I(ω)=amplitude spectrum of current,

Θ(ω)=amplitude spectrum of angular displacement,

J=moment of inertia of the actuator assembly,

Js=moment of inertia of the calibration part,

Kt=motor torque constant,

c=torsional damping constant of the pivot bearing assembly, and

k=torsional stiffness of the pivot bearing pivot bearing assembly.

The torsional stiffness of the pivot bearing assembly (k) can be derived by taking the limit of transfer function described above, where ω tends to 0: k = K t I ( ω ) Θ ( ω ) .

Likewise, c, the torsional damping constant of the pivot bearing assembly, can be calculated when ω equals the natural frequency ωn: c = K t I ( ω ) Θ ( ω ) 1 ω n .

The importance of low frequency Bode plots is described above. FIGS. 18-19 give low frequency Bode plots for a good pivot bearing assembly and a bad pivot bearing assembly, respectively. In comparison it is apparent that the bad pivot bearing assembly exhibited lighter damping, as evidenced by the slight increase in amplitude ratio at about 8 Hz in FIG. 19. Subsequently, the good pivot bearing assembly was determined to have a damping ratio of 0.67 and a spring force of 0.037 N·m/rad. The bad pivot bearing assembly was found to have a damping ratio of 0.39 and a spring force of 0.034 N·m/rad. Clearly, the good pivot bearing assembly exhibited improved damping.

During track following and short track seeks, actuator motion is of very small amplitude. During small amplitude movement, the hysteresis in the friction of the ball bearing becomes significant. Accordingly, the integrated test system of the preferred embodiment of the present invention is able to provide the free-rolling torque Ts, the energy dissipated per cycle at a given frequency, and the shape of hysteresis friction. The present invention is able to collect the data that is needed to later calculate the hysteresis friction behavior.

FIG. 20 shows the shape of hysteresis friction. When testing the actuator assembly 320, a specific frequency and displacement must be chosen. For example, FIG. 20 describes the hysteresis friction when tested at a frequency of about 5 Hertz and a displacement of about 12 or 13 microns. As these parameters are varied, the shape of the hysteresis plot changes. For servo design, it is important to characterize hysteresis.

Returning to the flow chart of FIG. 5, if position control was not selected, control continues to step 508 where it is determined if velocity control was selected. If so, control passes to step 510, which initializes the velocity using PID control using the velocity feedback signal from the motion sensor 412. Since the velocity feedback signal is used, the microcontroller 418 is configured as shown in FIG. 7. Control then passes to step 512, where a command to move the actuator in a particular direction at a desired velocity is sent by computer 450. At step 514, the signal analyzer 430 collects the actuator velocity feedback signal from the motion sensor 412 and the sense current from the coil driver 616. From here, control is passed to decision step 516, which inquires if velocity control should be stopped. If not, control remains at decision step 516. If velocity control is to be stopped, control passes back to starting point 502 where another test can be implemented.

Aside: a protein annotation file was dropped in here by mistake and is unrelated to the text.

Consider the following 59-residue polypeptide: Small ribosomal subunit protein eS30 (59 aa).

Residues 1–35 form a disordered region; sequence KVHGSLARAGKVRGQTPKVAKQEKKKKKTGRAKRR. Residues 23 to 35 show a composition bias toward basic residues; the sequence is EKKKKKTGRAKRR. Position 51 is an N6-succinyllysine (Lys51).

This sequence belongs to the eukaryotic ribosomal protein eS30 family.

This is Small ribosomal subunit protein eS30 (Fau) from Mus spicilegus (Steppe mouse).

With the velocity control test implemented and the information collected by signal analyzer 430, various parameters of the component being tested can be analyzed. For example, the velocity of the actuator assembly can be plotted as shown in FIG. 9. FIGS. 9-13 illustrate the dynamic bias of the actuator which was determined using the velocity control test shown in steps 510, 512, and 514 of FIG. 5 according to the present invention. In hard disc drives (HDD), dynamic bias is the torque needed to maintain the actuator position. To a large degree, bias is composed of the force of the flex cable and the resisting torque of the pivot bearing. This bias information must be considered in the servo design of the HDD. The integrated test system of the preferred embodiment of the present invention provides bias measurements under different angular velocities. The bias is given by equation (4):

Bias=I*K t −J*{umlaut over (Θ)}  (4),

in which:

I=current, and

{umlaut over (Θ)}=angular acceleration.

FIG. 9 shows the linear velocity of an actuator assembly as it is moved from an inner to an outer diameter at approximately 66 millimeters per second. FIG. 10 is a graph of the corresponding bias while FIG. 11 is a graph of the corresponding spectrum. Note that FIG. 10 demonstrates that the bias is not constant from the inner to the outer diameter. Instead, as evidenced by the trend-line shown on the plot, it has a slight upward slope. This means that the bias increases slightly when the actuator assembly is moved from an inner diameter to an outer diameter. FIG. 10 shows a peak at about 832 Hertz (Hz), which is believed to be caused by the voice coil motor. It should be noted that the voice coil motor 240 can not be excluded, as this component is required to move the actuator arm. It can be separately characterized, however, and then compensated for by the servo designer. Likewise, FIG. 12 is a graph of dynamic bias versus frequency taken at a constant velocity of 154 millimeters per second. In addition to the voice coil motor 240 peak at about 832 Hz, a second peak appears at about 2500 Hz. This is believed to be the natural frequency of the arm. The cause or causes of the other resonances is not known but an advantage of the integrated test system of the present invention is that it can obtain this information which may be later studied.